Hi, Please, respond to peer discussions (please references should be in APA styl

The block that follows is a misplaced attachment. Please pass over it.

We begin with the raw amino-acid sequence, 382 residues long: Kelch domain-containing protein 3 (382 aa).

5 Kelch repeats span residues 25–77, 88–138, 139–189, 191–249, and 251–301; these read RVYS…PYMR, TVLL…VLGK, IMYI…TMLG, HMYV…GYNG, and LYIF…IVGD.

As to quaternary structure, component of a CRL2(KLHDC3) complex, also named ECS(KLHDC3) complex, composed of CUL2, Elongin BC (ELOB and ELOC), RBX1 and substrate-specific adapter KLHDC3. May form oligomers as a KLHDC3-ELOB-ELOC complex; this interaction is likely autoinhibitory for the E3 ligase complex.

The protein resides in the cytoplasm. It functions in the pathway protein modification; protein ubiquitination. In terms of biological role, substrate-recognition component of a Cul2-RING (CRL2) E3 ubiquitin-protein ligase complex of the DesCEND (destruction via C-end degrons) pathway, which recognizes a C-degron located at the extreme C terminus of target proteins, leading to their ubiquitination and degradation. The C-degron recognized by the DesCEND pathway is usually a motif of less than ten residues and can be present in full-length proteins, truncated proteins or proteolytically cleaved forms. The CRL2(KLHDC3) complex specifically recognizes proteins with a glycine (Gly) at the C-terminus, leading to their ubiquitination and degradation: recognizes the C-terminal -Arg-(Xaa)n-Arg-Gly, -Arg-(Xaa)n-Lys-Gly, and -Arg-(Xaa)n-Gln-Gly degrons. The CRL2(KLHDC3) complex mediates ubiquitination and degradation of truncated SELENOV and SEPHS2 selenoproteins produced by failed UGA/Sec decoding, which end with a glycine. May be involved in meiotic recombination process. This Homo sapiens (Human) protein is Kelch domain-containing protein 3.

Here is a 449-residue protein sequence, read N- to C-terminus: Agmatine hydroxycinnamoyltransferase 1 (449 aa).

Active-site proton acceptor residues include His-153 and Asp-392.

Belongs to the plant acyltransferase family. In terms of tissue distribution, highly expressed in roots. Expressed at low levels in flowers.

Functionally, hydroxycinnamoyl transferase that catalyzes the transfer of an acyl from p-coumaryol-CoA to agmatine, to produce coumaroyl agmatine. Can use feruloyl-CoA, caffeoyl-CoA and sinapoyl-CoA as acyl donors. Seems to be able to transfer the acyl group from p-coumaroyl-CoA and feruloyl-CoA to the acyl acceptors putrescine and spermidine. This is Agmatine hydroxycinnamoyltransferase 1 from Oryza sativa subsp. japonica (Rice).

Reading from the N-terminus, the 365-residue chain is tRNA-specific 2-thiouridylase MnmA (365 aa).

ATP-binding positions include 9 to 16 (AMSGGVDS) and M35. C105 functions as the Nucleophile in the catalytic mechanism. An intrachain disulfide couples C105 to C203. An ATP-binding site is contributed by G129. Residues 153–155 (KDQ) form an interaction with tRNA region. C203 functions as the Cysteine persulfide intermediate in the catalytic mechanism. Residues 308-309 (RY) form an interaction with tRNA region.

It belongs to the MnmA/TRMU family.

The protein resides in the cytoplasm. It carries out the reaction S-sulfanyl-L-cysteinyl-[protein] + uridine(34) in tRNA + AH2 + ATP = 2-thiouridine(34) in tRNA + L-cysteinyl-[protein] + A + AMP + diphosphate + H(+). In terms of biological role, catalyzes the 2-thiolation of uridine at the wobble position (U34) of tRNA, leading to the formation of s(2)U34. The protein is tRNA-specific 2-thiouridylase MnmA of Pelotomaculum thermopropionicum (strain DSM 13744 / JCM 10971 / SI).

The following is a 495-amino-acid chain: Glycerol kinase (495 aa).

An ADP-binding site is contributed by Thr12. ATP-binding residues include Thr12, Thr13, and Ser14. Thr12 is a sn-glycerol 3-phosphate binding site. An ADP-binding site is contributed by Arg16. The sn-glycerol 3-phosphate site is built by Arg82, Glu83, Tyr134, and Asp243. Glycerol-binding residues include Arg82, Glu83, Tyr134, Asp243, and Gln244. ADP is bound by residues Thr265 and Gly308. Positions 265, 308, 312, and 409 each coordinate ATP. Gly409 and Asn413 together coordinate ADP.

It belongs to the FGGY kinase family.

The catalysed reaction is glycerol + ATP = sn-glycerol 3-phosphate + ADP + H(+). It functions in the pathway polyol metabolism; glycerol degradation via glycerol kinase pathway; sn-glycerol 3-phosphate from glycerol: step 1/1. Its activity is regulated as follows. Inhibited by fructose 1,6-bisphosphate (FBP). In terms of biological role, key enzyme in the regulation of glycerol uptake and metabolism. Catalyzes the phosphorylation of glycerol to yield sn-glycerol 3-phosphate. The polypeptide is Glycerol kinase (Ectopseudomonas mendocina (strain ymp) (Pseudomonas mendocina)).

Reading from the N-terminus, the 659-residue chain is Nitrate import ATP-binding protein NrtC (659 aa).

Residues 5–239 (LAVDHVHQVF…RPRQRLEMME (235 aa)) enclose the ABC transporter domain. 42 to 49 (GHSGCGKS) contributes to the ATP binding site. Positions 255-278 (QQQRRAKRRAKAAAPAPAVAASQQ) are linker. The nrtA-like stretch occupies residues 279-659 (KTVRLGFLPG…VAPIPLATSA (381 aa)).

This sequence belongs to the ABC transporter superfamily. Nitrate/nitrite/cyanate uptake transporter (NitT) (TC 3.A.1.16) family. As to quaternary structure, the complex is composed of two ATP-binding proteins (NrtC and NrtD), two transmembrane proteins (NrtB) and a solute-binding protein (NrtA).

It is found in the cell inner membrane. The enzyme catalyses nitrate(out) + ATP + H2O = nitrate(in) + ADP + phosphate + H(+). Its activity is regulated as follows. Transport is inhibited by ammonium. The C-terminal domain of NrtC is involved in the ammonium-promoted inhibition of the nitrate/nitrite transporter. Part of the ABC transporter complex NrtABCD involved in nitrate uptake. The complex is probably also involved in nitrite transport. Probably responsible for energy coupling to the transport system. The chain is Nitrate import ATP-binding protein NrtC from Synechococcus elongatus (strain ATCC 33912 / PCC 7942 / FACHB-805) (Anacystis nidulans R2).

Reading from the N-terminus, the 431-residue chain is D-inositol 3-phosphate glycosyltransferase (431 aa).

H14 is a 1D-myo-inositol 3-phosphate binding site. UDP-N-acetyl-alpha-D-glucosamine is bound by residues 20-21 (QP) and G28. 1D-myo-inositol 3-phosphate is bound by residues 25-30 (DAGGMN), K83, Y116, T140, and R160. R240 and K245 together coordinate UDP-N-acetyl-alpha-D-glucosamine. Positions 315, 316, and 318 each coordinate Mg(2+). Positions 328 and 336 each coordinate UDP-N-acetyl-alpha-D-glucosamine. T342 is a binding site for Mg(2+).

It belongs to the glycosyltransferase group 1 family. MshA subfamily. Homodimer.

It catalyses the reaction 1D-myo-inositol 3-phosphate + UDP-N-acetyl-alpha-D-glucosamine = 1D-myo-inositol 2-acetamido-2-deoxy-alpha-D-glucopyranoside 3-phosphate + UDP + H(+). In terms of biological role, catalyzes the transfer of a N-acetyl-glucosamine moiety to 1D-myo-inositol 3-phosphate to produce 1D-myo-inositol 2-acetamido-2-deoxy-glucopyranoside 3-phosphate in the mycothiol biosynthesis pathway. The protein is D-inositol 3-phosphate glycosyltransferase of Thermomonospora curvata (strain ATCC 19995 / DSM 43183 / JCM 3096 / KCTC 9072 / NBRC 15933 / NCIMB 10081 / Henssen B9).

Hi, Please, respond to peer discussions (please references should be in APA style). Thanks.Peer 1: For data encryption, authentication, and digital signatures, cryptographic algorithms are often used, but they must be bound to a machine or a user identity to be then applied. The public key infrastructure (PKI) system is used to bridge identity information (email addresses, DNS names, etc.) with the cryptographic keys required for authentication or encryption.RSA (Asymmetric Encryption Algorithm)This symmetric encryption algorithm, also known as RSA, was developed by Ron Rivest, Adi Shamir, and Leonard Adleman (RSA) in 1977. A key aspect of its potency stems from its use of “prime factorization.” The method consists of multiplying two huge random prime numbers to create a third huge number. The difficult part of this problem is finding the original prime numbers from an overlarge multiplied number.Using the right key length and enough entropy to generate the puzzle, it turns out to be virtually impossible for even today’s supercomputers to solve, let alone humans. In 2010, a team of researchers cracked the RSA-768 bit key, which has a much smaller size than the current standard 2048-bit RSA key. This took them over 1,500 years to crack (distributed over hundreds of computers).Scalability is one of RSA’s greatest advantages. You can choose from 768-bit encryption keys, 1024-bit encryption keys, 2048-bit encryption keys, 4096-bit encryption keys, etc. The difficulty of brute forcing lower-key lengths increases with increasing key length, so even if you brute force the lower key lengths, you can still use encryption with the higher key lengths.It is also straightforward to implement it in the public key infrastructure (PKI) because it employs a simple mathematical approach. Asymmetric encryption algorithms like RSA are the most widely used due to their ability to adapt to PKI-encrypted data. Crypto currency, SSL/TLS certificates, and email encryption are just a few of the applications in which RSA is widely used.In real time, this is used in the banking systems. Many banks accept many requests for transactions from its customers over an insecure network. Bank will use a public-private key for its customer’s encryption and then decrypt the data sent from customers and a private key is used for the decryption while the public key is used for encryption since RSA uses both public and private key.In summary, cryptography has become easily accessible to even the average computer user, allowing them to protect their digital files on a local or remote storage system, as well as allowing them to communicate securely. In spite of its wide availability, cryptography is often not used when it should or is implemented or used in a way that is insecure or ineffective.By using cryptography to certify communications and authentication with an Internet service that is hopelessly outdated in security patches or harboring spyware, cryptography is often used ineffectively. Reference:https://www.cryptomathic.com/news-events/blog/summary-of-cryptographic-algorithms-according-to-nisthttps://www.globalsign.com/en/blog/glossary-of-cryptographic-algorithmsD. Stinson, Cryptography: Theory and Practice, CRC Press, 3rd Ed., 2005. Solid introduction, but only for the mathematically inclined. A.J. Menezes, P.C. van Oorschot, S.A. Vanstone, Peer 2: Message Digest Algorithm 5 (MD5) refers to a one-way cryptographic hash function algorithm that is well known for producing a 128-bit hash value meant to render brute-forcing as computationally infeasible due to the difficulty of producing two messages with the same message digest (Shacklett, 2017). In this case, the message digest refers to the hashed output. This hash function was used mostly in contexts where the integrity of a file needs to be determined as a checksum, but in recent years the algorithm has been deemed as insufficient for optimal security. MD5, created in 1991, aimed to determine the safety and validity of files through website downloads. For example, MD5 uses checksums which means downloaded files are checked against their unique hash to determine if the original file has been tampered with. However, the algorithm is now considered cryptographically broken due to hackers being able to create files with the same hash, which renders the algorithm’s ability to check for tampering moot (“What is MD5 and why is it considered insecure?”, 2020). In spite of the debate regarding MD5’s validity, roughly 25% of major content management systems still use MD5 as a means of storing user passwords and using password hashing to obscure the original input (Cimpanu, 2019). Implementing MD5 consists of five steps: append padding bits, append length, initialize MD buffer for computing the message digest after hash creation, process message in 16-word bits, and output so the text is now hashed. Ronald Rivest, designer of the MD5 algorithm, defines word as a 32-bit quantity and byte as an eight-bit quantity. He summarizes the purpose of the algorithm as being intended “…for a digital signature application, where a large file must be “compressed” in a secure manner before being encrypted with a private (secret) key under a public-key cryptosystem such as RSA” (Rivest, 1992).Even though MD5 has been cautioned as an outdated cryptographic method, the algorithm is still utilized in companies with content management systems and has been a foundation for internet security for users. A possible direction that could be taken to strengthen the security of the MD5 algorithm is through the expansion of the length of the output that would make it more difficult to computationally get past (Bhandari et al., 2017). ReferencesBhandari, A., Bhuiyan, M., & Prasad, P. W. (2017). Enhancement of MD5 algorithm for secured web development. Journal of Software, 12(4), 240-252. https://doi.org/10.17706/jsw.12.4.240-252Cimpanu, C. (2019, June 17). A quarter of major CMSs use outdated MD5 as the default password hashing scheme. ZDNet. https://www.zdnet.com/article/a-quarter-of-major-cmss-use-outdated-md5-as-the-default-password-hashing-scheme/Rivest, R. (1992, April). The MD5 Message-Digest Algorithm. IETF | Internet Engineering Task Force. https://www.ietf.org/rfc/rfc1321.txt Peer 3:I enjoyed reading your post as it provides some keys information about MAC. I learned that MAC is also one of the most secured Cryptographic Algorithms. The key to access the data is only shared between the sender and the receiver. This allows the message recipient to verify the integrity of the message and authenticate that the message’s sender has the shared secret key. If a sender does not know the private key, the hash value would then be different, which would tell the recipient that the message was not from the original sender. Most of the time, the information and the key code are sent in a separate notice; this is also another security level. As stated on csrc.nist.gov, the message authentication code (MAC) “is generated from an associated message as a method for assuring the integrity of the message and the authenticity of the source of the message” (CSRC, n.d.). ReferenceCSRC. (n.d.). Message authentication codes. Computer Security Resource Center | CSRC. https://csrc.nist.gov/projects/message-authentication-codes